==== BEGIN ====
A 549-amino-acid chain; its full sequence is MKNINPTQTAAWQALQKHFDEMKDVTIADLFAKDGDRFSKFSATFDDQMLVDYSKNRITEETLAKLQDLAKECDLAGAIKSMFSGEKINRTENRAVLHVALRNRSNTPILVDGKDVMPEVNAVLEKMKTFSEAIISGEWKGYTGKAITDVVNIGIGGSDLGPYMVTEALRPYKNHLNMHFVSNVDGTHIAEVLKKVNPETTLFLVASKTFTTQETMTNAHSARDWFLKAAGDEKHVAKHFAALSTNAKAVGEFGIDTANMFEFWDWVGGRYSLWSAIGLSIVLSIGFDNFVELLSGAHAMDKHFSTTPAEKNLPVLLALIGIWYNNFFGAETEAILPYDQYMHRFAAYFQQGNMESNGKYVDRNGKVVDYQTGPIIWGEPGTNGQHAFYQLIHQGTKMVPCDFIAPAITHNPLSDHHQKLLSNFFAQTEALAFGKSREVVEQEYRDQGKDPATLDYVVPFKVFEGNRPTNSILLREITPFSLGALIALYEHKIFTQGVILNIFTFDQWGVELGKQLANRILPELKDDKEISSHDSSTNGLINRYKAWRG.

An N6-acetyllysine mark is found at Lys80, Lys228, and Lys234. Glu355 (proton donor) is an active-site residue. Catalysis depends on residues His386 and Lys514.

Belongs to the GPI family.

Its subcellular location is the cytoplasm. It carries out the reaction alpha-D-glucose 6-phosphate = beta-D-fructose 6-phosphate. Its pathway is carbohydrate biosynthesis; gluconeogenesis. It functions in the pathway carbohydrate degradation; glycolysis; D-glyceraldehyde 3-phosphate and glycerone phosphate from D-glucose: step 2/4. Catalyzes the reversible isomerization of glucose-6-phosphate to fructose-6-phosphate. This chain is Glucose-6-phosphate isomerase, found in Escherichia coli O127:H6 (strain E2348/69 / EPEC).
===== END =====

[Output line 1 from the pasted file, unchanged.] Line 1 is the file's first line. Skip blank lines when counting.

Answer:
A 549-amino-acid chain; its full sequence is MKNINPTQTAAWQALQKHFDEMKDVTIADLFAKDGDRFSKFSATFDDQMLVDYSKNRITEETLAKLQDLAKECDLAGAIKSMFSGEKINRTENRAVLHVALRNRSNTPILVDGKDVMPEVNAVLEKMKTFSEAIISGEWKGYTGKAITDVVNIGIGGSDLGPYMVTEALRPYKNHLNMHFVSNVDGTHIAEVLKKVNPETTLFLVASKTFTTQETMTNAHSARDWFLKAAGDEKHVAKHFAALSTNAKAVGEFGIDTANMFEFWDWVGGRYSLWSAIGLSIVLSIGFDNFVELLSGAHAMDKHFSTTPAEKNLPVLLALIGIWYNNFFGAETEAILPYDQYMHRFAAYFQQGNMESNGKYVDRNGKVVDYQTGPIIWGEPGTNGQHAFYQLIHQGTKMVPCDFIAPAITHNPLSDHHQKLLSNFFAQTEALAFGKSREVVEQEYRDQGKDPATLDYVVPFKVFEGNRPTNSILLREITPFSLGALIALYEHKIFTQGVILNIFTFDQWGVELGKQLANRILPELKDDKEISSHDSSTNGLINRYKAWRG.